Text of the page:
P.S: Wishing all the children all around the world who colour our world a very happy children’s day!

 

 

12 Replies to “Children’s Day: A Vote For Vernacular”

  1. Yaaay!! First to comment 🙂

    I agree with you on this matter. Many of us are deluded; my daughter is so polished she cannot speak a word in Yoruba, my wife is away she went to have her baby in the States when you really cannot afford it, my kids go to XYZ school when you pay fees every term is a struggle.

    As you have pointed out real values passed on to children are free.

    I pray to do better as a parent.

    1. Lol, you’re not alone. Most of the kids I interact with cannot say a word in their languages. It’s sad, but we can correct it before it’s too late. Thanks for commenting Bolaji.

  2. God bless you Lolo for this piece. It is now becoming a very big issue and we are ignoring the fact.
    I will quickly sight some examples about different families aboard and how just one in about ten believe in strengthening this trend. I had this same chat with some of my friends this week.
    Really I believe the families that oppose the speaking of vernacular silently regret after a while but they just choose to pretend knowing it’s rather too late.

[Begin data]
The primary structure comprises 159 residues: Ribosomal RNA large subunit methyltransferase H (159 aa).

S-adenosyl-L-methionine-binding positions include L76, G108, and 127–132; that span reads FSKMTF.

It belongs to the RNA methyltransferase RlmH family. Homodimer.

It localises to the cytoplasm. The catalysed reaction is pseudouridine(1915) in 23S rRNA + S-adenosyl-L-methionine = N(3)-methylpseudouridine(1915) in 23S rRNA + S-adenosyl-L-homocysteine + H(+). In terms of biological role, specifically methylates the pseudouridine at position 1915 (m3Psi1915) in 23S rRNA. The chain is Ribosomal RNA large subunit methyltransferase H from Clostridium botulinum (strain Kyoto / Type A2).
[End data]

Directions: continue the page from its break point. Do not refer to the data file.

Family 1: Brought kids from Nigeria at age 10,8 and 4 they weren’t thought and they don’t understand their native language. Here comes their father trying to tell us a joke that is not funny at all. He said “I was talking to my friend in YORUBA and I put my phone on speaker and the younger child called the attention of her siblings and said ‘shhhhh daddy is talking WEIRD again’ thank God among the three of us listening to his ‘JOKE’ he was the only one laughing and we simply told him the truth.
    Family 2: Brought daughter from Nigeria 2.5years ago. Initially she understood but she doesn’t anymore. She now barely greets her parents’ friends and if she is forced to……she just says hello from a distance and walk away. I was discussing with her dad and I know he doesn’t like the situation and he said he would eventually send her back for a while but I bet her mum will never agree to that.
    Family 3: My no nonsense paddy. Brought her kids 2years ago and still beats them like they are in Nigeria. The last time I visited I was shocked…..See spanking….you go fear. And when it comes to that, it is Yoruba ooo even her baby who literarily came in as a ‘baby’ understands what his mum was saying. I must say I was really impressed. She can relate to her kids whenever they are messing up outside. All she says with a smiling face is ‘kuro,joko sibe, jeka de ile wa je egba ‘ and the kids cooperate immediately.